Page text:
October 06, 2012
Development practitioners ignore governance at their peril. This admonition is the main takeaway of the latest issue of DAI’s journal Developing Alternatives, which examines the theme of political economy analysis (PEA) and its application to development policy and practice.
Edited by Dr. Ann Hudock, Political Considerations: Political Economy Analysis and the Practice of Development explores how political economy approaches shed light on the challenges of programming across all development sectors, starting from an understanding of the political context and finding ways to bridge the state-society divide.
“Even with the best of intentions, development workers often get it wrong,” writes Hudock in her introduction to the volume. “In a rush to build the capacity of formal institutions recognized as legitimate—since they are based on familiar Western models—the powerful ways that citizens are connected through informal institutions are frequently overlooked.”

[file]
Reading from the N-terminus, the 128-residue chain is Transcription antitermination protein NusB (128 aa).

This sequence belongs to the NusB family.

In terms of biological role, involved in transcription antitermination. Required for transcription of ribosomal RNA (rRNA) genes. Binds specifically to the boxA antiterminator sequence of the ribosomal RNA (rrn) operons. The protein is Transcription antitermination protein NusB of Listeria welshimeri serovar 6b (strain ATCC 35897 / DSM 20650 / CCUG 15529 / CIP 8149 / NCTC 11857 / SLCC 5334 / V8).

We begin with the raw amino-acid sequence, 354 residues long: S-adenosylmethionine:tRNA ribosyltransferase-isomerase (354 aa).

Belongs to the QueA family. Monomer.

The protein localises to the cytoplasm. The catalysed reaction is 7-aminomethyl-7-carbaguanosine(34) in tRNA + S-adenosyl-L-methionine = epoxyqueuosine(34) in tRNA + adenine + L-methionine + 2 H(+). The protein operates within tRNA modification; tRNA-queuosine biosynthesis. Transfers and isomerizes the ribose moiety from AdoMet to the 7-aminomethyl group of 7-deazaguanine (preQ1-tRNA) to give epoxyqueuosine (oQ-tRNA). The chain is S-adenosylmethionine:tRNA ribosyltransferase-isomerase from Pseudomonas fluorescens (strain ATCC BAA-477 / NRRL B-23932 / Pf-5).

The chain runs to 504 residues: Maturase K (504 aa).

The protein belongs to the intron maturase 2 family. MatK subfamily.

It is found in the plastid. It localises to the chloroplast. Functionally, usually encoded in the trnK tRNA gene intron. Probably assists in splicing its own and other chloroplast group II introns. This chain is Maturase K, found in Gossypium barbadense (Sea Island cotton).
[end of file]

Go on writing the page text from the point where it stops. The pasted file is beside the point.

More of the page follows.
At the forefront of the PEA method in the United Kingdom, the Overseas Development Institute (ODI) contributed three articles to the issue, covering how to move forward in putting politics into practice; how successful economic growth programs must also tackle governance challenges; and a case study showing how critical justice programs in Sierra Leone could benefit from a deeper analysis of the on-the-ground political economy governing the options and incentives confronting Sierra Leone’s women.
Another article, co-authored by the U.S. Agency for International Development’s Meral Karan-Delhaye and Georgetown University’s Matthew Kroenig, probes the connections between strong legislatures and economic growth.
Three DAI staff penned articles for Political Considerations:
Political Considerations will be formally launched on October 25 at ODI headquarters in London. Details on the event can be found on the ODI website.
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DAI Senior Vice President for Strategy Jean Gilson has been elected to a second term on the Society for International Development (SID) Governing Council, where she will serve until 2020.Read More